When time and money prevent you from putting the bike rake on your car and hauling your bicycles to another trail, explore your home town. Living in the small town of Dwight still offers ample things to see as I ride through the streets. All of the streets within the town are tree-lined with beautiful old Maples, Oaks, Catalpas, Crabapples, Tobacco trees and many more offering a shaded respite from the sun.
The leaves are slowly turning their golden and red hues of fall with the main street through town, Rte 17, wonderful to behold in the full bloom of autumn. There’s no smog or unpleasant smells as you bicycle along unless, of course, you happen to be on Rte 47 by the water plant after a rain. Then you will have the not-so-pleasant smell of sulfur. But that really is heading out of town and we usually bike only in the village.
Dwight is actually a historic village. Established in 1854, it is best known for the Keeley Institute which had the famous Keeley Cure for alcoholism. The Keeley Institute operated from 1879 to 1965 and gave injections of gold chloride to cure the patient. There were actually 200 institutes over America and Europe at one time. The three men who partnered together to develop the cure were Dr. Leslie Keeley, John R Oughton, an Irish chemist, and Curtis Judd, a merchant. A plaque with their likenesses can be seen on the grounds of The Mansion restaurant. The village is thought to have developed mostly from the influence of the Keeley Institute. There are many other unique and historic buildings, like a Frank Lloyd Wright house and a Rte.66 gas station.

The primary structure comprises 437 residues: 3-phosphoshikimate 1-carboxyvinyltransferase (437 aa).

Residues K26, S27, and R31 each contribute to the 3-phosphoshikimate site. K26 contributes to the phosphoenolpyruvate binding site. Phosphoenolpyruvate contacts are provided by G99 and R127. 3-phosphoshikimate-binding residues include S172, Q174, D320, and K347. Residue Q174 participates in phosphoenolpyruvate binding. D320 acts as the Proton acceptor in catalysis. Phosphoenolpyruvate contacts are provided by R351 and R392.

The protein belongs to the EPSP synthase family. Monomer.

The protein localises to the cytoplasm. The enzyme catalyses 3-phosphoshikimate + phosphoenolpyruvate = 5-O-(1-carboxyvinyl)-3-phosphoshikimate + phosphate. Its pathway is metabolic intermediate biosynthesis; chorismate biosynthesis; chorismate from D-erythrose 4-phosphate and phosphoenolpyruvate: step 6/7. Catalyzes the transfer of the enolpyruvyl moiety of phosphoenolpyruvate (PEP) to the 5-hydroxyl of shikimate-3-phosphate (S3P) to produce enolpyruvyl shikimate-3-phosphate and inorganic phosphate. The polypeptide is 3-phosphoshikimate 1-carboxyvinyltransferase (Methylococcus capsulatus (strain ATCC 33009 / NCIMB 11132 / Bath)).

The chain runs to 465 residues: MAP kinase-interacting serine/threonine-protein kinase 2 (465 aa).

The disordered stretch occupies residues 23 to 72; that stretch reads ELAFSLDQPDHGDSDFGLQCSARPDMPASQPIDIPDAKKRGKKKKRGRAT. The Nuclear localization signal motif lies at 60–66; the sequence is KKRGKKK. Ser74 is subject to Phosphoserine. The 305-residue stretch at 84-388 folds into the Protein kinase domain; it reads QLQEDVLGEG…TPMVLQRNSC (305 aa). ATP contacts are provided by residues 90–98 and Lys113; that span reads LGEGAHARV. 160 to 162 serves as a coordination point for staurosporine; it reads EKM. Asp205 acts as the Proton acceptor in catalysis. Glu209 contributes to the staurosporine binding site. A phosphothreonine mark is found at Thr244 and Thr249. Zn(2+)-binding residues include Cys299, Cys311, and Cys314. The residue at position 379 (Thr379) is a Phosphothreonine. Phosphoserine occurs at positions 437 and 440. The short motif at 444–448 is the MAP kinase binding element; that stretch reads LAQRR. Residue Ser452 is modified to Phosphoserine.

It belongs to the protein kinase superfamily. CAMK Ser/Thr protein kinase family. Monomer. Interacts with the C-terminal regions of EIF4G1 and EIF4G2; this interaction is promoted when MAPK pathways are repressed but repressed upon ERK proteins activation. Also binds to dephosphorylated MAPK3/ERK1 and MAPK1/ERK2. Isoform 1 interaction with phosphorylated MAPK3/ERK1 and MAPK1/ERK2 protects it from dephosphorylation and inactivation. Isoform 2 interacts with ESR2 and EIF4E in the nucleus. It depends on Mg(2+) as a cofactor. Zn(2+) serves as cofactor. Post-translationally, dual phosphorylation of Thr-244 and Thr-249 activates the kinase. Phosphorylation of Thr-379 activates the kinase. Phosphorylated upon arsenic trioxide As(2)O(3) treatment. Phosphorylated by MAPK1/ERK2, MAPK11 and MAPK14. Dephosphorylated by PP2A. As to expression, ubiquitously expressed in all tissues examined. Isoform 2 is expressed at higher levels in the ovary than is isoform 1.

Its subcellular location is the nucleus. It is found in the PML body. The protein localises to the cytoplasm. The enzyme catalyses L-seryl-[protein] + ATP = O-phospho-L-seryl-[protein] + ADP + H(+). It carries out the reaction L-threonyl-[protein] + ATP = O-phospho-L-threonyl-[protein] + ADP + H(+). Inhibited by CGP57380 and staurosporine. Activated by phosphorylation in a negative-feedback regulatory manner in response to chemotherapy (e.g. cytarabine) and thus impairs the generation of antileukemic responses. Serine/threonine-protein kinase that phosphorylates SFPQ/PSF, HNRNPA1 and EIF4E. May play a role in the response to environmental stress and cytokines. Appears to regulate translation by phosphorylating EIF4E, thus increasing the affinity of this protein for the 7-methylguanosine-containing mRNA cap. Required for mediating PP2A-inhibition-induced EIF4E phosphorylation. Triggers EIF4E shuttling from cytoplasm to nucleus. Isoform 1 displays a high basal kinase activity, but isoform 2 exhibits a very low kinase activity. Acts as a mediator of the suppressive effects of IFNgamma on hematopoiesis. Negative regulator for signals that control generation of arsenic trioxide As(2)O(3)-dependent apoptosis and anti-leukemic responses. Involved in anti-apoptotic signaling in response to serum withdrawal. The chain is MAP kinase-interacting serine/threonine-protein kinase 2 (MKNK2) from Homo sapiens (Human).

The famous Dwight windmill has been restored and is quite beautiful to behold. It is situated behind The Mansion (which incidentally, originally belonged to John R Oughton and was run as a boarding house for patients), and alongside the library. A small pond surrounds most of the windmill.
The modern Dwight is famous for Dwight Harvest Days and the Basset Waddle. Harvest Days takes place around the third weekend in September and provides food, carnival rides, craft booths and entertainment for families young and old. The Basset Waddle, which is sponsored by the Guardian Angel Basset Rescue helps place abandoned Bassets. The dogs also walk or ride in the Harvest Day parade. They even have their own park in the village.
We do have one real biking/walking trail in the village. Pinecone Path runs slightly behind the highschool and through a wooded area along Gooseberry Creek and Florence W Garrett Park. It very pretty and has a few benches situated along the way for one to sit and linger. It is very short, however making it necessary to continue perusing the streets if you want some decent exercise.
Traffic is usually not a problem on any street except Rte 17. I don’t count Rte 47 as it runs along the out-skirts of most of Dwight and I usually stay internal. I have on occasioned bicycled on the sidewalk, but much prefer the street. Besides, it’s a pet peeve with me that we have people who walk in the street when there are perfectly good sidewalks, making vehicles wait to go around them so I don’t want to be riding sidewalks if I can ride in the street.
I still prefer a bike path to the village streets, but when it just doesn’t work out for me to travel to a bike trail, I am happy to zip around my little town taking in the sites as I go. You really should try it some time if you are a die-hard bike trail rider. You may be surprised what you will find.